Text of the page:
Ten Things to Know About Turtles as Pets - Pet Hub USA

Ten Things to Know About Turtles as Pets

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Turtles are awesome pets! They’re fascinating creatures with interesting personalities. And, no, they don’t usually train in martial arts and fight ninjas, if that’s what you’re thinking. If you’re still interested in adopting a pet turtle, here are ten things you need to know before you get started.

They Live a Long Time

Box Turtle” by In Memoriam: Mr. Ducke is licensed under CC BY-NC 2.0

Turtles have very long natural lifespans. In fact, when properly cared for, turtles can live to be many decades old. Some species can even live to be 150 years old! Take this into consideration before you adopt one as a pet. You might even need a plan for what happens to your pet turtle if they outlive you—which is a real possibility!

Not all Swimmers

brown and black turtle on ground
Photo by Patti Black on Unsplash

Some people think that tortoises and turtles’ only distinction is that tortoises are land creatures while turtles are all swimmers. However, this isn’t exactly right; all tortoises are land-dwelling, but some turtle species are also not fond of the water.

How to Tell Gender

selective focus photography of black and brown turtle walking on fallen branch
Photo by Joshua J. Cotten on Unsplash

With many reptilian pets, it can be tough to tell if you’ve adopted a male or female animal. With turtles, it’s actually a good bit easier. For one thing, males have much longer tales and their “vent” is further down on their tale. In some species, males have differently-shaped shells, brighter eyes, and longer nails!


turtle, nature, animal
Photo by careercoachbethany on Pixabay

Turtles, like all reptiles, carry salmonella in their intestinal tract. It’s harmless to them but can cause serious gastrointestinal illness in humans. Just make sure you wash your hands after handling your turtle and make sure you keep their enclosure clean and tidy and it shouldn’t become an issue!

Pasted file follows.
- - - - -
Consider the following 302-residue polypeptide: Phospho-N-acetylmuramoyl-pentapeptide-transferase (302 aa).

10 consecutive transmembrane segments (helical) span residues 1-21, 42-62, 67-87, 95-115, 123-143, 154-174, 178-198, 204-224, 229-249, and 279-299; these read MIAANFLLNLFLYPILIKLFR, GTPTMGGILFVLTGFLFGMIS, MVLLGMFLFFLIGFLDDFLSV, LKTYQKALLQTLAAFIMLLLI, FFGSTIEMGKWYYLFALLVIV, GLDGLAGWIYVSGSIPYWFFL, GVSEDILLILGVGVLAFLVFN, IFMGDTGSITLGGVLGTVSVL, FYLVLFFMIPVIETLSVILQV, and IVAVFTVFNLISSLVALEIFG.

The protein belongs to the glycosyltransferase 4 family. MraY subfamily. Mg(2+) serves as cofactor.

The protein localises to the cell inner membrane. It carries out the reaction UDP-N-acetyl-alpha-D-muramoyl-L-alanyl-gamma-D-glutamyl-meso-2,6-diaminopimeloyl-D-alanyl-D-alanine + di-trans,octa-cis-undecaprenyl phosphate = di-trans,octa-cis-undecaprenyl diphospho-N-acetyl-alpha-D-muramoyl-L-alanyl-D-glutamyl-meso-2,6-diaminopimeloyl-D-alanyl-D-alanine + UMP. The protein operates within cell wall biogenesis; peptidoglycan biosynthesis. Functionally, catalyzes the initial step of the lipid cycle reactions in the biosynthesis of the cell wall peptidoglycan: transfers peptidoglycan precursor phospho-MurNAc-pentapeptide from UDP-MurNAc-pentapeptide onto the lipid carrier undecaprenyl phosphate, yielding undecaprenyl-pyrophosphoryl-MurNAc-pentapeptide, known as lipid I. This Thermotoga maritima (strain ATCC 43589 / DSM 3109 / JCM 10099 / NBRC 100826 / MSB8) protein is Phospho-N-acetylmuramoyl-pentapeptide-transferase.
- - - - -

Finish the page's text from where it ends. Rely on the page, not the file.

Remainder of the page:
Basking Area

brown and black turtle on brown floor
Photo by Frames For Your Heart on Unsplash

Many turtles spend most of their lives in the water. Even aquatic species need to spend some time basking, though! If you get a pet turtle, make sure their enclosure has a basking area so they can spend some time getting dry and soaking up some warmth. They are cold blooded, after all.

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Laying Eggs

Close-Up Photo of Turtle
Photo by David Dibert on Pexels

Female turtles can lay eggs even without males around. Naturally, without a male around to fertilize the egg, it won’t hatch. Don’t panic if your turtle lays eggs year-round, either. Turtles in captivity don’t follow the usual mating and hatching seasons like wild turtles do, so they might lay eggs periodically throughout the year.


turtle, reptile, baby turtle
Photo by Anilsharma26 on Pixabay

Turtles like vegetables, too! They need a good source of vitamin A in their diets because they don’t store it in their bodies. As such, they need lots of bell peppers, squash, or leafy greens to get their required vitamin A. It’s important for their eye health!

Leg Room

turtle, trachemys scripta, nature
Photo by Yavanessa on Pixabay

Even small turtles need a good amount of space. Needs differ from species to species, but, as a general rule, you want a tank that’s five times longer and two and a half times deeper than your turtle. You also need a good filter for their tank to keep the water clean for them!

Read More: The 10 Best Pets for Kids with Anxiety

Don’t Release Them

Eastern box turtle (Terrapene carolina carolina)” by Bugbait of Seney is licensed under CC BY-NC-ND 2.0

If you’re not able to care for your domesticated turtle anymore, don’t release them back into a river or stream near your home. Domesticated turtles might not do well in the wild, and they could even introduce diseases to wild turtles that they’re not prepared to handle. Find a pet rescue or rehome them, instead.

Read More: 10 Animals That Could Be Extinct by 2050

Great Pets

Critically Endangered Bourret’s Box Turtles Hatch at the Smithsonian’s National Zoo” by Smithsonian’s National Zoo is licensed under CC BY-NC-ND 2.0

Turtles can come to recognize their human owners and will even greet them when they approach their tanks. Some have even been known to respond to their owners when they call their names. They make great pets, live for decades, and have delightful personalities. If you’re interested in adopting a turtle, they can make wonderful lifelong pets!

Read More: Don’t Believe These Myths About Reptiles

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